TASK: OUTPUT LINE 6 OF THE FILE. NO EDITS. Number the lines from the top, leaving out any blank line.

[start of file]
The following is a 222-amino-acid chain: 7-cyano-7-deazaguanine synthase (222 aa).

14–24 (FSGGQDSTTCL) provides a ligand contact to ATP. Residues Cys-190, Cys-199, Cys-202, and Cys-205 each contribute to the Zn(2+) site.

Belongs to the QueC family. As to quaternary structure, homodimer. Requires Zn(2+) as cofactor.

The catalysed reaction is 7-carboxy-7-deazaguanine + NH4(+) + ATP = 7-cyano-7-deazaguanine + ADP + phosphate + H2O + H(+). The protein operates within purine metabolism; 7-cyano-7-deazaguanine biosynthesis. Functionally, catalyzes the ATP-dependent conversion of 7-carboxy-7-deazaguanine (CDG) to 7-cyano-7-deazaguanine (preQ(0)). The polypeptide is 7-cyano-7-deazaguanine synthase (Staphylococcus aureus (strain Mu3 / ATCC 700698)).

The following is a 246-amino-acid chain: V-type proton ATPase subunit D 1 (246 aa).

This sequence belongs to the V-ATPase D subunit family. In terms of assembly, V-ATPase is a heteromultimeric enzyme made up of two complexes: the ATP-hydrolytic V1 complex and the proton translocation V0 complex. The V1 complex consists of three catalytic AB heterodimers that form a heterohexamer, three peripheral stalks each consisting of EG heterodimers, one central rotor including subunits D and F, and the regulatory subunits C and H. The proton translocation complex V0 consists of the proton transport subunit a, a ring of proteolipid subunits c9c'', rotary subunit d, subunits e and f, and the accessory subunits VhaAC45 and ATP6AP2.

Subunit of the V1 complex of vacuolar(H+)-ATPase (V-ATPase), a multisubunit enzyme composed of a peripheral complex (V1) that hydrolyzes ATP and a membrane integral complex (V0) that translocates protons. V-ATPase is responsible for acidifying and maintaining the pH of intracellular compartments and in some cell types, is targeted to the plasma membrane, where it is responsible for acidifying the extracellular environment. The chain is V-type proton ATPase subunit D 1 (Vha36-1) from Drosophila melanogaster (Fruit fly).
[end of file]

This sequence belongs to the V-ATPase D subunit family. In terms of assembly, V-ATPase is a heteromultimeric enzyme made up of two complexes: the ATP-hydrolytic V1 complex and the proton translocation V0 complex. The V1 complex consists of three catalytic AB heterodimers that form a heterohexamer, three peripheral stalks each consisting of EG heterodimers, one central rotor including subunits D and F, and the regulatory subunits C and H. The proton translocation complex V0 consists of the proton transport subunit a, a ring of proteolipid subunits c9c'', rotary subunit d, subunits e and f, and the accessory subunits VhaAC45 and ATP6AP2.